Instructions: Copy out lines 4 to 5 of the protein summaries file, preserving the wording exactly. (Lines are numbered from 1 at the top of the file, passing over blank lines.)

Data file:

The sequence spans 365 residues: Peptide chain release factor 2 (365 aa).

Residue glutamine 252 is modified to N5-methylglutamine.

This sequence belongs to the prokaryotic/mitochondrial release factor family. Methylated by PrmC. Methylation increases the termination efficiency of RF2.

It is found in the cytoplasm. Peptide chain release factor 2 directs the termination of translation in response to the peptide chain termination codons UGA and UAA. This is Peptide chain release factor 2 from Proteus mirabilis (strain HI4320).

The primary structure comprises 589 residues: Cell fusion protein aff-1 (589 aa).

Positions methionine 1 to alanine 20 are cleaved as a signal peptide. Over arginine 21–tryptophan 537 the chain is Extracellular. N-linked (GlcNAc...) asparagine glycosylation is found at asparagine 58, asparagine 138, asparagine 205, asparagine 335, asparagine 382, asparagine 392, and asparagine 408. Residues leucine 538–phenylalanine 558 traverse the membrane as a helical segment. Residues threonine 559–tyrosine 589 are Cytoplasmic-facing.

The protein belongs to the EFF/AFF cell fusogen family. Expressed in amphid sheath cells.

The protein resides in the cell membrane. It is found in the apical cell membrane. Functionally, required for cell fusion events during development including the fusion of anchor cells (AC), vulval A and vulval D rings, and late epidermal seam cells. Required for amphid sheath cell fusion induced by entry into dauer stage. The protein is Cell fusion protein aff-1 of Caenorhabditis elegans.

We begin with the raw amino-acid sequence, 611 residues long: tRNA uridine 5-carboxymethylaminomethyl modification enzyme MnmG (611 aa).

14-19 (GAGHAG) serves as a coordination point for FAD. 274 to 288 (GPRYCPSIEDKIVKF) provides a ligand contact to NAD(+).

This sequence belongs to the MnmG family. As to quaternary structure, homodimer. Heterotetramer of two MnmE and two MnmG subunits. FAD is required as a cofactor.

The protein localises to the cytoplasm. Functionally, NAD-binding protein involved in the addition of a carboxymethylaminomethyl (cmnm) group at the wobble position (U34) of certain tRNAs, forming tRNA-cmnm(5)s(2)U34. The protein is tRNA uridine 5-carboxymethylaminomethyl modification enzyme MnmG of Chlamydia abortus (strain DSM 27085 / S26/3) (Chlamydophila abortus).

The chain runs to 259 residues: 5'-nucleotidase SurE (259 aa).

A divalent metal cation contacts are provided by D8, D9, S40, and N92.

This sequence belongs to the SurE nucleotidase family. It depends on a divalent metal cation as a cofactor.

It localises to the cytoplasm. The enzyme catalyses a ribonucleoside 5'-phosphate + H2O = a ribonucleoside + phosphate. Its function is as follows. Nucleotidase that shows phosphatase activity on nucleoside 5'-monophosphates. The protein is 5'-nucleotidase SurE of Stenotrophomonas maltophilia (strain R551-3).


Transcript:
It is found in the cytoplasm. Peptide chain release factor 2 directs the termination of translation in response to the peptide chain termination codons UGA and UAA. This is Peptide chain release factor 2 from Proteus mirabilis (strain HI4320).

The primary structure comprises 589 residues: Cell fusion protein aff-1 (589 aa).